There were so many historical inaccuracies, it led the Kentucky legislature to complain. See more »
Many times Boone interacts with the Cherokee while he is at Boonesborough. Boonesborough is in northern Kentucky, while the Cherokee were never closer than the southeastern tip of Tennessee. Boone did fight with the Cherokee during the French and Indian War from 1754-1763 when he lived in North Carolina. Boonesborough was founded in 1775 by Boone. See more »
The 165 one-hour episodes (45 in B&W, 120 in color) of the frontier western "Daniel Boone" originally aired on NBC from 1964-1970. This was an extremely popular baby boomer show that may seem a little odd today due to an uncharacteristic emphasis on racial/ethnic diversity (insert Ed Ames as Mingo and NFL lineman Rosey Grier as Gabe Cooper). But the times were a-changing as the country tried to turn itself into LBJ's "Great Society" and network executives smelled an opportunity to cash in on the baby boomer's budding social awareness.
The series moved between a domestic focus on Boone's family (Patricia Blair as wife Rebecca, Veronica Cartwright as daughter Jemima, and Darby Hinton as his son Israel) to "one-with-the-wilderness"/"the British are evil" themes. The series focused on Boone after he had moved to Kentucky.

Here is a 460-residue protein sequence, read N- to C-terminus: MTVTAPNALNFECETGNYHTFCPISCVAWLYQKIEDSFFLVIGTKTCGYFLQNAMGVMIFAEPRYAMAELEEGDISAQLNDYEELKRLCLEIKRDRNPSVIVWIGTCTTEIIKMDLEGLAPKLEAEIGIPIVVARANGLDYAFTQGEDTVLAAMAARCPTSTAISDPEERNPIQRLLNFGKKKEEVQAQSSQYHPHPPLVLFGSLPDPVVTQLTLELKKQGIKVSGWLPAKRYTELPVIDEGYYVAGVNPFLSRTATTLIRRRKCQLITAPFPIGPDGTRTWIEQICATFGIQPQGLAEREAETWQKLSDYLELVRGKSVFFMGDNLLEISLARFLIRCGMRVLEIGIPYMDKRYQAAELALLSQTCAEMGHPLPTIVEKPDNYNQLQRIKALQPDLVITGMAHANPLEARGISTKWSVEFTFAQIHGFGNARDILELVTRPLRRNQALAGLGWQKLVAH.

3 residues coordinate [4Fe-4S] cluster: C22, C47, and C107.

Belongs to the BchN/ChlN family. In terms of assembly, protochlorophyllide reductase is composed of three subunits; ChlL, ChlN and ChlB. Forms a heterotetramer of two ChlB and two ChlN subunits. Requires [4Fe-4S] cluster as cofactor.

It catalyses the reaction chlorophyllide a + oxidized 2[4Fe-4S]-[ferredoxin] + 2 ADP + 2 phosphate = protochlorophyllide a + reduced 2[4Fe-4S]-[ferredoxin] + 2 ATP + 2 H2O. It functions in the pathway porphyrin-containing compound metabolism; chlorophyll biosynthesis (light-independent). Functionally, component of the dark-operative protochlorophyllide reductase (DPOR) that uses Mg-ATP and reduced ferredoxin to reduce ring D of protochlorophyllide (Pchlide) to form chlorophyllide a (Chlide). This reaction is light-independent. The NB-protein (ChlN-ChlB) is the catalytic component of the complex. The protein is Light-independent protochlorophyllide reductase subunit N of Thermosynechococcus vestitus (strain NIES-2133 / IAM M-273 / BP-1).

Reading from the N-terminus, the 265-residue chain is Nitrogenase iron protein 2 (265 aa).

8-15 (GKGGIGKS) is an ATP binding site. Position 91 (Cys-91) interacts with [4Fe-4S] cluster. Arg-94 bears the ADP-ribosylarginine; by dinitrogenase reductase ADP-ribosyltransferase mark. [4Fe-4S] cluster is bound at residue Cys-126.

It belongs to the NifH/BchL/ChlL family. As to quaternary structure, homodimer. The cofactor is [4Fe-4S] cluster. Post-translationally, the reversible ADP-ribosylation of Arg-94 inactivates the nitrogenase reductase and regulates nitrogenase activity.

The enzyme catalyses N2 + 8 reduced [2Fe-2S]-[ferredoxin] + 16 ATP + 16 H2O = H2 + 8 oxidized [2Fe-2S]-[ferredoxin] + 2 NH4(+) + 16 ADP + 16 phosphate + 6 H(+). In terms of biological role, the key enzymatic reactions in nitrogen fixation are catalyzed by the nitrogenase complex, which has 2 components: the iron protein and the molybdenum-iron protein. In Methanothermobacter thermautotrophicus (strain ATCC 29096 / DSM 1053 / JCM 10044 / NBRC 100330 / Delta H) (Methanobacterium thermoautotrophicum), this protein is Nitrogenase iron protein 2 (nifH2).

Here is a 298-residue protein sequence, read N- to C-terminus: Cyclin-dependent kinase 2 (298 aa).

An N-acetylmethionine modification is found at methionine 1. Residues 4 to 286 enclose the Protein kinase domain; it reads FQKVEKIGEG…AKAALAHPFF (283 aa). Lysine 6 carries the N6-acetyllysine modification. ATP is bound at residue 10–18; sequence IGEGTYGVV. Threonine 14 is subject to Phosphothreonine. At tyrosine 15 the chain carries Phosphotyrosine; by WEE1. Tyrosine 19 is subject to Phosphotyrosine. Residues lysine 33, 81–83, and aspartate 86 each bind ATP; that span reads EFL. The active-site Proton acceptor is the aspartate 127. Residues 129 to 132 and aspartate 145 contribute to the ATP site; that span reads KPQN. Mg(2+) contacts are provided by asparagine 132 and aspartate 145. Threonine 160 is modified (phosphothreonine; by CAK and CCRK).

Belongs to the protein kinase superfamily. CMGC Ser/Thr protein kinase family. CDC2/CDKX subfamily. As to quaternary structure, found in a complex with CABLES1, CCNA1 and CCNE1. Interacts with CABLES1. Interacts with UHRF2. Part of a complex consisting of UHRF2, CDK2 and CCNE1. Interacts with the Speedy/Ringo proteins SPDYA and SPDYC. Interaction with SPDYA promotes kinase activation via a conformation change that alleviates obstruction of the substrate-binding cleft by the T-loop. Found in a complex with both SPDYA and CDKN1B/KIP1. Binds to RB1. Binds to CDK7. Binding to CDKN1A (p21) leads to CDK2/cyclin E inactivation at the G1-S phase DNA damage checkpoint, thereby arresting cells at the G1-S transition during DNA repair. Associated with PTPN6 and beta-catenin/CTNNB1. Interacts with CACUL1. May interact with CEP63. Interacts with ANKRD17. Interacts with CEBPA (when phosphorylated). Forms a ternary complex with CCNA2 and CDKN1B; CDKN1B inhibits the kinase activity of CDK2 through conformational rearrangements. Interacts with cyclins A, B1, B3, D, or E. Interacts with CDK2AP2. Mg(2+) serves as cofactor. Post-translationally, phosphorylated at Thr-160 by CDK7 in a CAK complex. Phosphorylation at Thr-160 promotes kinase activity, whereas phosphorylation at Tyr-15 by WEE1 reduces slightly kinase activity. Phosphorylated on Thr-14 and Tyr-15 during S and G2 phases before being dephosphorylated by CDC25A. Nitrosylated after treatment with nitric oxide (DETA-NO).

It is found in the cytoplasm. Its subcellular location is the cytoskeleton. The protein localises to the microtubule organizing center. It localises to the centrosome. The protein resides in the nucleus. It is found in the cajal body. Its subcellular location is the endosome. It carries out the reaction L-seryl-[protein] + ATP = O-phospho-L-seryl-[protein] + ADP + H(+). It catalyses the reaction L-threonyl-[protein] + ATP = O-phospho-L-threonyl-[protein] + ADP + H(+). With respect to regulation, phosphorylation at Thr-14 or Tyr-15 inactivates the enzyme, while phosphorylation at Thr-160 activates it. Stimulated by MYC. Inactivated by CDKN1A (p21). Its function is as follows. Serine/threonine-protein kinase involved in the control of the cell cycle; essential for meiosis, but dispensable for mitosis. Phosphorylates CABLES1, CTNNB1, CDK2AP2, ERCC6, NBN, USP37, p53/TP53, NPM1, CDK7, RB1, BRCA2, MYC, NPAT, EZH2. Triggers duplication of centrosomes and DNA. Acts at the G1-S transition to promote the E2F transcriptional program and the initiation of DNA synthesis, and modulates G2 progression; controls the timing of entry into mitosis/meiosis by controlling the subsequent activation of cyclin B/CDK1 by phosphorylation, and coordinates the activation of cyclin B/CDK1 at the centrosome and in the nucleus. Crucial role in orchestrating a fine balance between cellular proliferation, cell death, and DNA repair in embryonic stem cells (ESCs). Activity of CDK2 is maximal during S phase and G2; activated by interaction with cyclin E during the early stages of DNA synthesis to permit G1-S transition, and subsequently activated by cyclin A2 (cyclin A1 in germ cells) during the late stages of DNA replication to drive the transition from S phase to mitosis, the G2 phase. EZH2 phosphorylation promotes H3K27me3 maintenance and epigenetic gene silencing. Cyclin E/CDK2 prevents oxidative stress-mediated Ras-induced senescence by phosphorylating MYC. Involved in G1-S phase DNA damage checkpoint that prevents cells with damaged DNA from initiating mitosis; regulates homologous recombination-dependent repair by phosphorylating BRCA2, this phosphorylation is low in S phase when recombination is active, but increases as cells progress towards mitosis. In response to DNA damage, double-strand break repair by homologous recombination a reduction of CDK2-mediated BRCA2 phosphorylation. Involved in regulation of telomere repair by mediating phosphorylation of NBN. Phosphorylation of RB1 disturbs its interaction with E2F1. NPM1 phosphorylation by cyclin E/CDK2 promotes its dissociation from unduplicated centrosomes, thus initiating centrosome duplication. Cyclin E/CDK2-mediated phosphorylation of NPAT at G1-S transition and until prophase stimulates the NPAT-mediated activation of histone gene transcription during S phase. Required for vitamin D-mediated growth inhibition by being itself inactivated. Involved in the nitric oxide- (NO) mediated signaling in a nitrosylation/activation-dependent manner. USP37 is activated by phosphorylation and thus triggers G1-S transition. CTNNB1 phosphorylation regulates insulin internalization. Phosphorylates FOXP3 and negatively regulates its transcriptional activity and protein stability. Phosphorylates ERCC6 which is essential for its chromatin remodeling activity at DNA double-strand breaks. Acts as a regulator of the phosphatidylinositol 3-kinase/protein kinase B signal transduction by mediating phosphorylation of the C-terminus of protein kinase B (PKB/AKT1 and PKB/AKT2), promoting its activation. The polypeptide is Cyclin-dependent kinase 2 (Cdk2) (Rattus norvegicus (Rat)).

Daniel was played by Fess Parker who already had an established coonskin cap franchise from his mid-1950's Disney TV portrayal of Davy Crockett. Boone is played as an even tempered peaceful man who likes to chum around in the woods with Oxford educated Indians and runaway black slaves (see above), your basic 1770's flower child. Other than his confrontations with "the man" (represented by those nasty Redcoats) there is very little messy violence and lots of "Little House on the Prairie" moments.
Cartwright, the most talented of the ensemble, is frustratingly underutilized. Particularly given that the most celebrated event in the real Daniel Boone's life was the rescue of his daughter and her two friends from Indian kidnappers.
Cartwright bailed out after season two, Ames after season four, and Blair after season five. Budding sausage king Jimmy Dean was added as Josh Clements, a character in the tradition Chester and Festus from "Gunsmoke".
Then again, what do I know? I'm only a child.
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